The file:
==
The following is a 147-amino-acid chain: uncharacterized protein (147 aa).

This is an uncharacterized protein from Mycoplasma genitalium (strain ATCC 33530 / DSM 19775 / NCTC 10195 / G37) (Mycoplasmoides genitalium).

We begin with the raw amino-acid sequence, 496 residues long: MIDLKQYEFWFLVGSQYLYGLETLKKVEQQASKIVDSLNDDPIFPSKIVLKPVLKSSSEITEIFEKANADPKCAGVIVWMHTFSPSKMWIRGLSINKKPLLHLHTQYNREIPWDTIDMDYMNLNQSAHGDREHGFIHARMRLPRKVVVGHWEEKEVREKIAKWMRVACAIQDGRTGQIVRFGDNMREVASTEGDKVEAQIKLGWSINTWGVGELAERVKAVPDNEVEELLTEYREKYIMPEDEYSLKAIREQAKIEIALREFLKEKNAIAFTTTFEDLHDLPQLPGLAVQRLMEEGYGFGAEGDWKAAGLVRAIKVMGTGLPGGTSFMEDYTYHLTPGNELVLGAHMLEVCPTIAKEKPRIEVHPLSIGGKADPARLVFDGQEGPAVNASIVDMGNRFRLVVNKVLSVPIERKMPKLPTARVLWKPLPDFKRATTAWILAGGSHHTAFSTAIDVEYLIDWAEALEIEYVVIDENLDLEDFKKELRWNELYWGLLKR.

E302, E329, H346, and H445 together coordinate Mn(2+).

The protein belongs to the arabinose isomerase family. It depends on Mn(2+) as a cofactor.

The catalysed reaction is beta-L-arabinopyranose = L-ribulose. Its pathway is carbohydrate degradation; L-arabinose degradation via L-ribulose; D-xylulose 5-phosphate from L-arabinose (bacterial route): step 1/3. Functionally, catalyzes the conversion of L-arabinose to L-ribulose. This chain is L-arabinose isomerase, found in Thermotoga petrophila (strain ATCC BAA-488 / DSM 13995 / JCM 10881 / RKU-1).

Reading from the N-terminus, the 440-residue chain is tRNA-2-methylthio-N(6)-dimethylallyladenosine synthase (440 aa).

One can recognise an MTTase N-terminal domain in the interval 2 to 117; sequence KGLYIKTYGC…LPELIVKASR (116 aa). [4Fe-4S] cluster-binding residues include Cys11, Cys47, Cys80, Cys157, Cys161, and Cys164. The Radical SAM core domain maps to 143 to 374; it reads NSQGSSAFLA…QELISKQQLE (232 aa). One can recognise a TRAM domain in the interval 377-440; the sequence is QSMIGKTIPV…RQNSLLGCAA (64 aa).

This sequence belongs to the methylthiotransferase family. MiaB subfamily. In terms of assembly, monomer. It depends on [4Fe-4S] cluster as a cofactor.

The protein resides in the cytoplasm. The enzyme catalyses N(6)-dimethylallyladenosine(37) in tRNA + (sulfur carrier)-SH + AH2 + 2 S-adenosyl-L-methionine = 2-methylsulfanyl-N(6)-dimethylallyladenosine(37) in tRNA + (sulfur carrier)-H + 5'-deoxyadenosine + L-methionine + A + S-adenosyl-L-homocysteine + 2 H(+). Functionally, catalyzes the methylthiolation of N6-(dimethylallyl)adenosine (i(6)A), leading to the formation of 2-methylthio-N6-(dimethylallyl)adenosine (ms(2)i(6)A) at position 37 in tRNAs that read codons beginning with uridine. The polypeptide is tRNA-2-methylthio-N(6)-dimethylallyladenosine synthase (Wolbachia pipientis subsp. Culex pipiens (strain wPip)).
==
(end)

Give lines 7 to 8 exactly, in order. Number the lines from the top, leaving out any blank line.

Reading from the N-terminus, the 440-residue chain is tRNA-2-methylthio-N(6)-dimethylallyladenosine synthase (440 aa).

One can recognise an MTTase N-terminal domain in the interval 2 to 117; sequence KGLYIKTYGC…LPELIVKASR (116 aa). [4Fe-4S] cluster-binding residues include Cys11, Cys47, Cys80, Cys157, Cys161, and Cys164. The Radical SAM core domain maps to 143 to 374; it reads NSQGSSAFLA…QELISKQQLE (232 aa). One can recognise a TRAM domain in the interval 377-440; the sequence is QSMIGKTIPV…RQNSLLGCAA (64 aa).